Voting Reforms and Implementation: A New York Story

On the second day of a legislative session that introduced a squad of newcomers who had campaigned against disenfranchisement and corruption in Albany, the New York State legislature passed a sweeping raft of voter reforms that will establish the right for 16- and 17-year-olds to preregister to vote, among other critical changes. The new law represents an immense victory for advocates of voter engagement and election modernization, who had long noted that New York was stuck in an elections Dark Age. But how will these reforms be implemented and will there be adequate funding to do so?

In other states, for better or worse, voting reforms are implemented at the state executive level, often by the Secretary of State’s (SoS) office. As was noted on this site, a recent law establishing preregistration in Washington was taken up by that state’s SoS office in partnership with its Office of Superintendent of Public Instruction, which have “rule-writing authority” to ensure that legislation pertaining to their offices are properly implemented.

By contrast, as Sarah Goff of Common Cause points out, New York’s election system is effectively “Balkanized” with 62 counties independently responsible for the bulk of funding and decision-making for how their elections will be run, with each board required to include both a Republican and Democratic Commissioner and equal numbers of members from both parties. Not surprisingly, this split-party, county-led system hasn’t been a formula for smooth decision-making nor for a tranquil path toward implementation of election reforms. Indeed, disputes are already rife within county boards about the sites they will choose for early voting. (Fortunately, the state has leverage in ensuring sites will be chosen, as election grants will be withheld to counties that don’t submit proposals by May 29.) If past is prologue, county boards of election are likely to vary considerably in how enthusiastically and well they implement additional reforms, including preregistration.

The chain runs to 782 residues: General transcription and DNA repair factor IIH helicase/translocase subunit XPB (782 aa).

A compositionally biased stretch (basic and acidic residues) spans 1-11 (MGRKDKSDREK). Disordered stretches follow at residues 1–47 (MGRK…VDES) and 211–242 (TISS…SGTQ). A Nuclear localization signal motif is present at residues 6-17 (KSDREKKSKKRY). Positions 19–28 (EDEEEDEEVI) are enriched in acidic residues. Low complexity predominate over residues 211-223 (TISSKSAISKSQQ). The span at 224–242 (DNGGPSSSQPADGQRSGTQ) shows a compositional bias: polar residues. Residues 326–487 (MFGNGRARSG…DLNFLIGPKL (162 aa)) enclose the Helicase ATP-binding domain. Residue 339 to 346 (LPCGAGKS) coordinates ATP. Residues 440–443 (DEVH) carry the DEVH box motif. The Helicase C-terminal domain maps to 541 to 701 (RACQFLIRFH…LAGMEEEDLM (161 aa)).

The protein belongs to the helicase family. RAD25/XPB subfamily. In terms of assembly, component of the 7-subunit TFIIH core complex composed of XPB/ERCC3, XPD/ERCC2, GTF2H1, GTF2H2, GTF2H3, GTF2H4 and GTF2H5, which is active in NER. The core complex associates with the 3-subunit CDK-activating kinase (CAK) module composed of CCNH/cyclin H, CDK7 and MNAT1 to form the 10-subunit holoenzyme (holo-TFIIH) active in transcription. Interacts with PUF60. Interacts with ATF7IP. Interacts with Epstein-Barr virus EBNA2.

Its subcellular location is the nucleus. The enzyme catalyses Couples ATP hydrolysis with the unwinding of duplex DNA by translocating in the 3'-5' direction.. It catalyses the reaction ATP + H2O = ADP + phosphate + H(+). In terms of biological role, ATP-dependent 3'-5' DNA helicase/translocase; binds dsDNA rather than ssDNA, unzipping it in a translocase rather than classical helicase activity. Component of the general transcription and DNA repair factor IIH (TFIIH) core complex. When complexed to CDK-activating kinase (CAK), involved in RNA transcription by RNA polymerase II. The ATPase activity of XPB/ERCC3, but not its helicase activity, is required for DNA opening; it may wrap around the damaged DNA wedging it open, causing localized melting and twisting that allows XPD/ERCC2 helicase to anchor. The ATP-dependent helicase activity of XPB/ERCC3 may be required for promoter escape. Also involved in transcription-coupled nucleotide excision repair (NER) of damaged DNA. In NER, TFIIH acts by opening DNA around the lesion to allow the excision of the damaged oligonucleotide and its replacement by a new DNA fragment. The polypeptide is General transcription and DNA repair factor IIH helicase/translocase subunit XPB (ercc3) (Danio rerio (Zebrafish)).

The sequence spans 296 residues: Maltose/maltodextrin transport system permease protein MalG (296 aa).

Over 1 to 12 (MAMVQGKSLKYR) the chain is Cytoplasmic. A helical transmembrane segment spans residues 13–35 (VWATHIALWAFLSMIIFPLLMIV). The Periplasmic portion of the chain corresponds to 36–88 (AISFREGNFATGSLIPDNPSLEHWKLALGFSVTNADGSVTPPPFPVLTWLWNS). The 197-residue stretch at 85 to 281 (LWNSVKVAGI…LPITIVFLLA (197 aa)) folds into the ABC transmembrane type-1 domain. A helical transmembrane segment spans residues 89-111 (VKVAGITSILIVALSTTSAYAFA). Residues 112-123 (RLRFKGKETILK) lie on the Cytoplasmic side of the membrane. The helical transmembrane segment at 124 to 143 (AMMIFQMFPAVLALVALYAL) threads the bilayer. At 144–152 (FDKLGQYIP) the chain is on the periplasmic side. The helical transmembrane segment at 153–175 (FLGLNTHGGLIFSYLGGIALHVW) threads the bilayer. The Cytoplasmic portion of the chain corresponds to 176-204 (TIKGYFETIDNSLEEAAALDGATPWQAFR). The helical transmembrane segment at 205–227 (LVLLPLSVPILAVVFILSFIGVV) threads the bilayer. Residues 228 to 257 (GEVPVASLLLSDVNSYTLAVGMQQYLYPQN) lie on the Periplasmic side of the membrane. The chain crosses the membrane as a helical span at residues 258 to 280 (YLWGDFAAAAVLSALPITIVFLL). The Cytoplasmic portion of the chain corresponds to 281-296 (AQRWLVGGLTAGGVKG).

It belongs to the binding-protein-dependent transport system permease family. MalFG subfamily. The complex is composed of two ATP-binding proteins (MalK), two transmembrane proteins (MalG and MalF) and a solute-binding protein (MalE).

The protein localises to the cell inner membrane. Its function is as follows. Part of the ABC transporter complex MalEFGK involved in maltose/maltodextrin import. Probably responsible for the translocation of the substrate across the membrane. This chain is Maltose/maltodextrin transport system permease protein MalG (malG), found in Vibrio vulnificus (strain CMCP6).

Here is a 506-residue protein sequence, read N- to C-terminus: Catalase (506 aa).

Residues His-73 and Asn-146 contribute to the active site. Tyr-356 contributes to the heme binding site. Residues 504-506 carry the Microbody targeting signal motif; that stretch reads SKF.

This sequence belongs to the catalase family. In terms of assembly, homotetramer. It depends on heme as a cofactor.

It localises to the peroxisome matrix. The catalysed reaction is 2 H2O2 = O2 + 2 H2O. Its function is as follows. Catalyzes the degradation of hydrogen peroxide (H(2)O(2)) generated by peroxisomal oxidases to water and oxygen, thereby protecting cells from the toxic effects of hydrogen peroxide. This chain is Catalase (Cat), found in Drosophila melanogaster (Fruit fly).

So what can be done to ensure that preregistration is effectively implemented in this fractured New York State landscape? As ever, knowledge is power -- and informed, collective voices forming squeaky wheels will be key. At The Civics Center, we will continue to study the implementation of preregistration across counties in New York State, as we have been studying the issue across states that have already implemented this reform. While preregistration is just one lever supporting youth civic engagement and enfranchisement, evidence suggests it’s a consequential mechanism, with the power to increase youth voter turnout. Those of us working to engage young voters need to ensure that states that pass preregistration laws do more than pay lip service to this reform.